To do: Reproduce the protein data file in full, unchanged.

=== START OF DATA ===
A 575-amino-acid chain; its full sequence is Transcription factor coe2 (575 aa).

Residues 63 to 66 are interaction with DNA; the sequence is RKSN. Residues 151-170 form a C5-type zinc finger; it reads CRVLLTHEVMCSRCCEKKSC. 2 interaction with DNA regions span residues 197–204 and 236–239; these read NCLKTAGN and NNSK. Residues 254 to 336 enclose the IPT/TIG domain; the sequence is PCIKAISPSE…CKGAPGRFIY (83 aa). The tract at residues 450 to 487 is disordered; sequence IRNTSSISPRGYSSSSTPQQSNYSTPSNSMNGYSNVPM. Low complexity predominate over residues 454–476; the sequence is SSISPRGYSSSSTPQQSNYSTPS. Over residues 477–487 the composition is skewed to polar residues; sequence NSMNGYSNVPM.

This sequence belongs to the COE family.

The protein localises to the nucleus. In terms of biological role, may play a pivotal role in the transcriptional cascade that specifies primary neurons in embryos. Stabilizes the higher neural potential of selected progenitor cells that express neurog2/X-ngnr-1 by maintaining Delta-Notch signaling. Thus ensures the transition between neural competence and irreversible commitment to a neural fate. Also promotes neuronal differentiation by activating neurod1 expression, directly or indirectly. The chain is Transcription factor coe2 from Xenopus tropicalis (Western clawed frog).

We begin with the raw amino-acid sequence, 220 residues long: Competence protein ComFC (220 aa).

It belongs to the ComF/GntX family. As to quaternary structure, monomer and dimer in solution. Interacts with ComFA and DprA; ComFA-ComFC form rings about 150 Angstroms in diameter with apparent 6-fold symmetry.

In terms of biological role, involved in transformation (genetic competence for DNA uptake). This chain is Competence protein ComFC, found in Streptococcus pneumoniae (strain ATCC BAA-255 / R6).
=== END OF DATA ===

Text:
A 575-amino-acid chain; its full sequence is Transcription factor coe2 (575 aa).

Residues 63 to 66 are interaction with DNA; the sequence is RKSN. Residues 151-170 form a C5-type zinc finger; it reads CRVLLTHEVMCSRCCEKKSC. 2 interaction with DNA regions span residues 197–204 and 236–239; these read NCLKTAGN and NNSK. Residues 254 to 336 enclose the IPT/TIG domain; the sequence is PCIKAISPSE…CKGAPGRFIY (83 aa). The tract at residues 450 to 487 is disordered; sequence IRNTSSISPRGYSSSSTPQQSNYSTPSNSMNGYSNVPM. Low complexity predominate over residues 454–476; the sequence is SSISPRGYSSSSTPQQSNYSTPS. Over residues 477–487 the composition is skewed to polar residues; sequence NSMNGYSNVPM.

This sequence belongs to the COE family.

The protein localises to the nucleus. In terms of biological role, may play a pivotal role in the transcriptional cascade that specifies primary neurons in embryos. Stabilizes the higher neural potential of selected progenitor cells that express neurog2/X-ngnr-1 by maintaining Delta-Notch signaling. Thus ensures the transition between neural competence and irreversible commitment to a neural fate. Also promotes neuronal differentiation by activating neurod1 expression, directly or indirectly. The chain is Transcription factor coe2 from Xenopus tropicalis (Western clawed frog).

We begin with the raw amino-acid sequence, 220 residues long: Competence protein ComFC (220 aa).

It belongs to the ComF/GntX family. As to quaternary structure, monomer and dimer in solution. Interacts with ComFA and DprA; ComFA-ComFC form rings about 150 Angstroms in diameter with apparent 6-fold symmetry.

In terms of biological role, involved in transformation (genetic competence for DNA uptake). This chain is Competence protein ComFC, found in Streptococcus pneumoniae (strain ATCC BAA-255 / R6).